SkyWords Visiting Writers Series connects students and the Durango community with emerging and established writers in dialogue about the power of story. SkyWords provides a space for engagement in discussion about narrative, writing craft, and the big ideas engaging our culture. The diversity of voices, backgrounds, traditions, and visions for the future showcased by SkyWords writers captures the possibilities writing offers for connection, understanding, and change.
We are sorry for the short notice but the Common Reading events are being rescheduled for September 2022. Please stay tuned for more details.
Natalie Diaz' events are SkyWords is excited to announce our 2022 Common Reading Experience author, Pulitzer Prize winning poet Natalie Diaz. Please join us in dialogue around Diaz's Pulitzer Prize-winning collection of poetry, Postcolonial Love Poem, made possible in part by generous funding from Natural Pathways Foundation, a Colorado Foundation based in Durango.
Natalie Diaz was born and raised in the Fort Mojave Indian Village in Needles, California, on the banks of the Colorado River. She is Mojave and an enrolled member of the Gila River Indian Tribe. Her first poetry collection, When My Brother Was an Aztec, was published by Copper Canyon Press, and her second book, Postcolonial Love Poem, was published by Graywolf Press in March 2020.
About Postcolonial Love Poem: "Postcolonial Love Poem is an anthem of desire against erasure. Natalie Diaz's brilliant second collection demands that every body carried in its pages - bodies of language, land, rivers, suffering brothers, enemies, and lovers - be touched and held as beloveds. Through these poems, the wounds inflicted by America onto an indigenous people are allowed to bloom pleasure and tenderness." - Graywolf Press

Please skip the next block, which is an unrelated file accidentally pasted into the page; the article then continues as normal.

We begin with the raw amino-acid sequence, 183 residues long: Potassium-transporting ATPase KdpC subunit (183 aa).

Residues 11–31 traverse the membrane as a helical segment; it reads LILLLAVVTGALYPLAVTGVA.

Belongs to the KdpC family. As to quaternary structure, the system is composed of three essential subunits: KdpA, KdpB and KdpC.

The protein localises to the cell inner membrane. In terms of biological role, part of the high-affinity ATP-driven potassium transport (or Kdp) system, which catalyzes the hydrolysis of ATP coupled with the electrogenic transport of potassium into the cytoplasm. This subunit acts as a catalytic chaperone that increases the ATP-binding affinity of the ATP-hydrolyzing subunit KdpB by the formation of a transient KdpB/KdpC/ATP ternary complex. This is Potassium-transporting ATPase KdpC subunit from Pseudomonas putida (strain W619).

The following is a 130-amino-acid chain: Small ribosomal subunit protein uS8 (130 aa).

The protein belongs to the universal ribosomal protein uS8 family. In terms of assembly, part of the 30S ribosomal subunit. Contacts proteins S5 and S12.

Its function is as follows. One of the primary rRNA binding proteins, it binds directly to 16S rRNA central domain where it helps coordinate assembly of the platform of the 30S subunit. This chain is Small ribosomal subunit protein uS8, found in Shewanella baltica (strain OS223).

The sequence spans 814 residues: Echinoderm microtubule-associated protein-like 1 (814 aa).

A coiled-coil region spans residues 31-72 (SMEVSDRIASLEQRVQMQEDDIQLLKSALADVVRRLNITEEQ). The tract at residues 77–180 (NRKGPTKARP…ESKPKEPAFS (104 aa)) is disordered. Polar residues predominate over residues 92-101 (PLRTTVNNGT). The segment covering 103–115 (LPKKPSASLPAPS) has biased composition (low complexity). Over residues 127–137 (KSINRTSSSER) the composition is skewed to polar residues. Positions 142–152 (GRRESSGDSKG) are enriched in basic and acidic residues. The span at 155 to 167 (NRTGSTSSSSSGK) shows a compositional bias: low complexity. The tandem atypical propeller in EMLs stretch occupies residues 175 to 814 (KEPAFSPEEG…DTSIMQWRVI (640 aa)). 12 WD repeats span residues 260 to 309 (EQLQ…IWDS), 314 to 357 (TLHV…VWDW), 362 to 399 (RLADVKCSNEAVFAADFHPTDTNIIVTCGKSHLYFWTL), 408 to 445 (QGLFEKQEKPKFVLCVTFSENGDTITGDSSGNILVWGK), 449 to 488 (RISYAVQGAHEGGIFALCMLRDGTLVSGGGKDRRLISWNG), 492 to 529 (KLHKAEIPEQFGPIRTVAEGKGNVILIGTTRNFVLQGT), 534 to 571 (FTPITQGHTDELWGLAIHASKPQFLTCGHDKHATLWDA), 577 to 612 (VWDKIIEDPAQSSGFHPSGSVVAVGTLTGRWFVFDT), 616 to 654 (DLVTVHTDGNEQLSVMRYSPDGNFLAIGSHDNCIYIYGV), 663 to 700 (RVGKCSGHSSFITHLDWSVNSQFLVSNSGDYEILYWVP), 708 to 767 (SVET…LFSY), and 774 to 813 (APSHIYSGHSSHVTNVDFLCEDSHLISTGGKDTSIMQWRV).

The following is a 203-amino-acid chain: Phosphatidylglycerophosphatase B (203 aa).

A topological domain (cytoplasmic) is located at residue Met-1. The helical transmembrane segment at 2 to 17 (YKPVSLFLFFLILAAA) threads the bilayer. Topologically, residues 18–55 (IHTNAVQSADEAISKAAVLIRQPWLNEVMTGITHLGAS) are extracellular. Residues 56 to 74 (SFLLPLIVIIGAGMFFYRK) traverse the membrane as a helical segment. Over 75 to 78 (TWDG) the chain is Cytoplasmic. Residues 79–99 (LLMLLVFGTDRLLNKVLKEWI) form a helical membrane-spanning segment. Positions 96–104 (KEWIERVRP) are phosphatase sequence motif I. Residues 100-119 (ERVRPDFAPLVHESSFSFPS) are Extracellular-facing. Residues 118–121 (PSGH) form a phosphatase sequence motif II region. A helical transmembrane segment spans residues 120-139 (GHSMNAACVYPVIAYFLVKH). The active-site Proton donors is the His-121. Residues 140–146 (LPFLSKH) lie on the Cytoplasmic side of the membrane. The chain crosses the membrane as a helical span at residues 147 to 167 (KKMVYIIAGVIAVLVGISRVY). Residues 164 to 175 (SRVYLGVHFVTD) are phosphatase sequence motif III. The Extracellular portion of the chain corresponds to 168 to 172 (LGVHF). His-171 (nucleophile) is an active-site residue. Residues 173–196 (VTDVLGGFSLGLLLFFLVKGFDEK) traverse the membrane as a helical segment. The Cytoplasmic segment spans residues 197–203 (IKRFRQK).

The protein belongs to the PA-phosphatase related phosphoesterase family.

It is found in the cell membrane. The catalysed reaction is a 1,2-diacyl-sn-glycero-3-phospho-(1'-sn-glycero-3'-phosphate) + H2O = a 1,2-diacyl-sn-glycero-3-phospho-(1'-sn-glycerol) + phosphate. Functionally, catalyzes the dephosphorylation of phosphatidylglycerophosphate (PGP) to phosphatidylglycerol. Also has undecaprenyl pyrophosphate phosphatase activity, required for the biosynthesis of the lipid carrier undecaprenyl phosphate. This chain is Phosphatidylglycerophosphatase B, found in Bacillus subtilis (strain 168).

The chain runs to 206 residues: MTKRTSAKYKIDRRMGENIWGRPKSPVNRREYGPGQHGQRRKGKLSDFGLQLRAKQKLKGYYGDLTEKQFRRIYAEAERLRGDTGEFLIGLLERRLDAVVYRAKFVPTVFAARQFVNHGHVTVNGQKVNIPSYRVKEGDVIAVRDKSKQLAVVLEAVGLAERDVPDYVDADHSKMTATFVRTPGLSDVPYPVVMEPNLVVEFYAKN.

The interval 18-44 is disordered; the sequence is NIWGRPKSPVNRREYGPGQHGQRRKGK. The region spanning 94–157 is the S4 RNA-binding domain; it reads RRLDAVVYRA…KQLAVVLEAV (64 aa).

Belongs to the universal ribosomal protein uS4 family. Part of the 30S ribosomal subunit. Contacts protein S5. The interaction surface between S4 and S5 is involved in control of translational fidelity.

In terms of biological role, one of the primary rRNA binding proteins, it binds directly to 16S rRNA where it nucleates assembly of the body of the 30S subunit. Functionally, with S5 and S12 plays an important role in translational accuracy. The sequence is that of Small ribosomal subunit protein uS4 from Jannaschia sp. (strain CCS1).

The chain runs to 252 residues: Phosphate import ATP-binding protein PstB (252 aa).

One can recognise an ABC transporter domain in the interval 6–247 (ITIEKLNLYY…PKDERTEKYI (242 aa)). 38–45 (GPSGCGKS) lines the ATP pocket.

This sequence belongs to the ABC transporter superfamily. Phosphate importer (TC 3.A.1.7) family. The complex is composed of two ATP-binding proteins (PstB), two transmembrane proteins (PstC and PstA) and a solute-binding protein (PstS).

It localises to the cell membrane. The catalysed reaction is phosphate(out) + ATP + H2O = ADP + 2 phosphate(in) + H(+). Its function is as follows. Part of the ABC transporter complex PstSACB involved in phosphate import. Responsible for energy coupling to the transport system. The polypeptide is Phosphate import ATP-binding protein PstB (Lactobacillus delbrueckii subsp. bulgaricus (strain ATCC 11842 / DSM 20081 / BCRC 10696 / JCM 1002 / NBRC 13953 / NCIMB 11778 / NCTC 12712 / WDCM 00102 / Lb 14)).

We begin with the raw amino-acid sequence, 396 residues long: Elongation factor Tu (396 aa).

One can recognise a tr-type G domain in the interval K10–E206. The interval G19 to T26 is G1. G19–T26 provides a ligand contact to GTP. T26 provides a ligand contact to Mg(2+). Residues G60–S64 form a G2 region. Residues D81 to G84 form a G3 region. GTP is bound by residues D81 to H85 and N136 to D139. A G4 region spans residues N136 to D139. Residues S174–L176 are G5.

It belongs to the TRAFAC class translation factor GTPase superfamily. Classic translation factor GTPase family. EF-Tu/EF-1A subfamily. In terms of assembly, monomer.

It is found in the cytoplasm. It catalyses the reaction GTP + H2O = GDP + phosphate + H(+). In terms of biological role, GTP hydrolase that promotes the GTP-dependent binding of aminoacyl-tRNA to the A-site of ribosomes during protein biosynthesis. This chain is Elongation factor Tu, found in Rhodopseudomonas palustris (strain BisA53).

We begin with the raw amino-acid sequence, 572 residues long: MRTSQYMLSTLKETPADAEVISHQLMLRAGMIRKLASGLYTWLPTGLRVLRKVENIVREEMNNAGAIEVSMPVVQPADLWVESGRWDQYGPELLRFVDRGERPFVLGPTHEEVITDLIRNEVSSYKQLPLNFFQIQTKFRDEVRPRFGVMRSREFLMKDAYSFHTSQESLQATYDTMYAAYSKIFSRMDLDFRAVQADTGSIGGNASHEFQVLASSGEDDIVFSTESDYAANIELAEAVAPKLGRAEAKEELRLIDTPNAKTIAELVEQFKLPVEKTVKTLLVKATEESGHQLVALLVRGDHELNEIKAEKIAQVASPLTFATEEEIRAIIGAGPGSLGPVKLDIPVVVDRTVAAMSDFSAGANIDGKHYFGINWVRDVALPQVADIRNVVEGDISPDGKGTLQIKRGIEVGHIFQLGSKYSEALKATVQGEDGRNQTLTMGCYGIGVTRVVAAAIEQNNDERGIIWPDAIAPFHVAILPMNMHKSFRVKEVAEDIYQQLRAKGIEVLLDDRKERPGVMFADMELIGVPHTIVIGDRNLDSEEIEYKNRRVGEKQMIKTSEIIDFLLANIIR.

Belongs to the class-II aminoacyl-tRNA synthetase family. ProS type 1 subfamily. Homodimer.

Copies of Postcolonial Love Poem are available for all Fort Lewis students, faculty, and staff. Please come by the Provost's office (240 Berndt Hall) to pick up your copy!
Press release for Pulitzer Prize-winning poet Natalie Diaz.
Diné Reader Celebration, featuring Luci Tapahonso, the first Navajo Nation Poet Laureate; Laura Tohe, current Navajo Nation Poet Laureate; award-winning poet Sherwin Bitsui; and poet and anthology co-editor Esther Belin.
Join us to celebrate the publication of the Diné Reader: An Anthology of Navajo Literature, the groundbreaking anthology of Diné poetry, published by the University of Arizona Press. The anthology "showcases the breadth, depth, and diversity of Diné creative artists and their poetry, fiction, and nonfiction prose. This wide-ranging anthology brings together writers who offer perspectives that span generations and perspectives on life and Diné history. The collected works display a rich variety of creativity in themes: home and history; contemporary concerns about identity, historical trauma, loss of language; and economic and environmental inequalities."